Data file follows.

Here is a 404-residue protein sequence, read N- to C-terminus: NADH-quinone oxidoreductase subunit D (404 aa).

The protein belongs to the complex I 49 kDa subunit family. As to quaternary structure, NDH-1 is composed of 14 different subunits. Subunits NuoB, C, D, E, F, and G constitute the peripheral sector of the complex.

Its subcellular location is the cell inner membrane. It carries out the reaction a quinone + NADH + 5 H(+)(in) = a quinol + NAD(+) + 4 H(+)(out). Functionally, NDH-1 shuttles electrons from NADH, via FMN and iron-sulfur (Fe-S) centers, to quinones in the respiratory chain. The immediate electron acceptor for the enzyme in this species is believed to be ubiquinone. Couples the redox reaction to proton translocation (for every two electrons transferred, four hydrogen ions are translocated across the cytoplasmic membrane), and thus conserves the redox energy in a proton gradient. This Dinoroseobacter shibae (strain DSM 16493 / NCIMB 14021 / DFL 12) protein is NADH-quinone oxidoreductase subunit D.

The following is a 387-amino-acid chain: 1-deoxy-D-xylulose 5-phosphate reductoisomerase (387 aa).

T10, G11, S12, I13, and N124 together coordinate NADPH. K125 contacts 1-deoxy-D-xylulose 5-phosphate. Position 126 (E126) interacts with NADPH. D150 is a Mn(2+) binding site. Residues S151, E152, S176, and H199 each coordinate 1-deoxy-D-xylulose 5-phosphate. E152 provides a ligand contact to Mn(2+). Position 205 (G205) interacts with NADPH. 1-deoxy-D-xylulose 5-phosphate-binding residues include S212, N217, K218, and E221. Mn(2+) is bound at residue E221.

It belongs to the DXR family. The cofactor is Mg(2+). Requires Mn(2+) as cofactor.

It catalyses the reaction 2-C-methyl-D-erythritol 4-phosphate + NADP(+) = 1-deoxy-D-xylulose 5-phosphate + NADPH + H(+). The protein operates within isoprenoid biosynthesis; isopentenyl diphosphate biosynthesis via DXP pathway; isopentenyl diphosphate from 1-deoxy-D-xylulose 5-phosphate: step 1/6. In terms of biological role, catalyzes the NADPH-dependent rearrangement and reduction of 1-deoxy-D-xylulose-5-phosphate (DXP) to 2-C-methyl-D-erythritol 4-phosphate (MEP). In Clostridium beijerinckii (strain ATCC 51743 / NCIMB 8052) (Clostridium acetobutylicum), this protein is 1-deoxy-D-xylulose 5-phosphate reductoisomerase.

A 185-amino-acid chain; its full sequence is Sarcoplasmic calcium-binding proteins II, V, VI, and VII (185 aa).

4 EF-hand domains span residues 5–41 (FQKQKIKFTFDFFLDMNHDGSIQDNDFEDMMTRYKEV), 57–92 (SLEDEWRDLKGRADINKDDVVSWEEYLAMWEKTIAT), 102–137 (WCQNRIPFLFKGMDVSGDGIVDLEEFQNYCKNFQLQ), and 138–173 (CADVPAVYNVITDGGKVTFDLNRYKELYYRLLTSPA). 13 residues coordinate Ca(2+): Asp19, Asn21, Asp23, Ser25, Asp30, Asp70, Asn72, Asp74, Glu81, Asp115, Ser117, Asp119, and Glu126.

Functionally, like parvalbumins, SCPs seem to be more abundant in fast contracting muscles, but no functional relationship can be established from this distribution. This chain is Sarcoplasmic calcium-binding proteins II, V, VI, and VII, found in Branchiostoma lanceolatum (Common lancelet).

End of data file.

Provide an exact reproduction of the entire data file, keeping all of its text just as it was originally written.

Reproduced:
Here is a 404-residue protein sequence, read N- to C-terminus: NADH-quinone oxidoreductase subunit D (404 aa).

The protein belongs to the complex I 49 kDa subunit family. As to quaternary structure, NDH-1 is composed of 14 different subunits. Subunits NuoB, C, D, E, F, and G constitute the peripheral sector of the complex.

Its subcellular location is the cell inner membrane. It carries out the reaction a quinone + NADH + 5 H(+)(in) = a quinol + NAD(+) + 4 H(+)(out). Functionally, NDH-1 shuttles electrons from NADH, via FMN and iron-sulfur (Fe-S) centers, to quinones in the respiratory chain. The immediate electron acceptor for the enzyme in this species is believed to be ubiquinone. Couples the redox reaction to proton translocation (for every two electrons transferred, four hydrogen ions are translocated across the cytoplasmic membrane), and thus conserves the redox energy in a proton gradient. This Dinoroseobacter shibae (strain DSM 16493 / NCIMB 14021 / DFL 12) protein is NADH-quinone oxidoreductase subunit D.

The following is a 387-amino-acid chain: 1-deoxy-D-xylulose 5-phosphate reductoisomerase (387 aa).

T10, G11, S12, I13, and N124 together coordinate NADPH. K125 contacts 1-deoxy-D-xylulose 5-phosphate. Position 126 (E126) interacts with NADPH. D150 is a Mn(2+) binding site. Residues S151, E152, S176, and H199 each coordinate 1-deoxy-D-xylulose 5-phosphate. E152 provides a ligand contact to Mn(2+). Position 205 (G205) interacts with NADPH. 1-deoxy-D-xylulose 5-phosphate-binding residues include S212, N217, K218, and E221. Mn(2+) is bound at residue E221.

It belongs to the DXR family. The cofactor is Mg(2+). Requires Mn(2+) as cofactor.

It catalyses the reaction 2-C-methyl-D-erythritol 4-phosphate + NADP(+) = 1-deoxy-D-xylulose 5-phosphate + NADPH + H(+). The protein operates within isoprenoid biosynthesis; isopentenyl diphosphate biosynthesis via DXP pathway; isopentenyl diphosphate from 1-deoxy-D-xylulose 5-phosphate: step 1/6. In terms of biological role, catalyzes the NADPH-dependent rearrangement and reduction of 1-deoxy-D-xylulose-5-phosphate (DXP) to 2-C-methyl-D-erythritol 4-phosphate (MEP). In Clostridium beijerinckii (strain ATCC 51743 / NCIMB 8052) (Clostridium acetobutylicum), this protein is 1-deoxy-D-xylulose 5-phosphate reductoisomerase.

A 185-amino-acid chain; its full sequence is Sarcoplasmic calcium-binding proteins II, V, VI, and VII (185 aa).

4 EF-hand domains span residues 5–41 (FQKQKIKFTFDFFLDMNHDGSIQDNDFEDMMTRYKEV), 57–92 (SLEDEWRDLKGRADINKDDVVSWEEYLAMWEKTIAT), 102–137 (WCQNRIPFLFKGMDVSGDGIVDLEEFQNYCKNFQLQ), and 138–173 (CADVPAVYNVITDGGKVTFDLNRYKELYYRLLTSPA). 13 residues coordinate Ca(2+): Asp19, Asn21, Asp23, Ser25, Asp30, Asp70, Asn72, Asp74, Glu81, Asp115, Ser117, Asp119, and Glu126.

Functionally, like parvalbumins, SCPs seem to be more abundant in fast contracting muscles, but no functional relationship can be established from this distribution. This chain is Sarcoplasmic calcium-binding proteins II, V, VI, and VII, found in Branchiostoma lanceolatum (Common lancelet).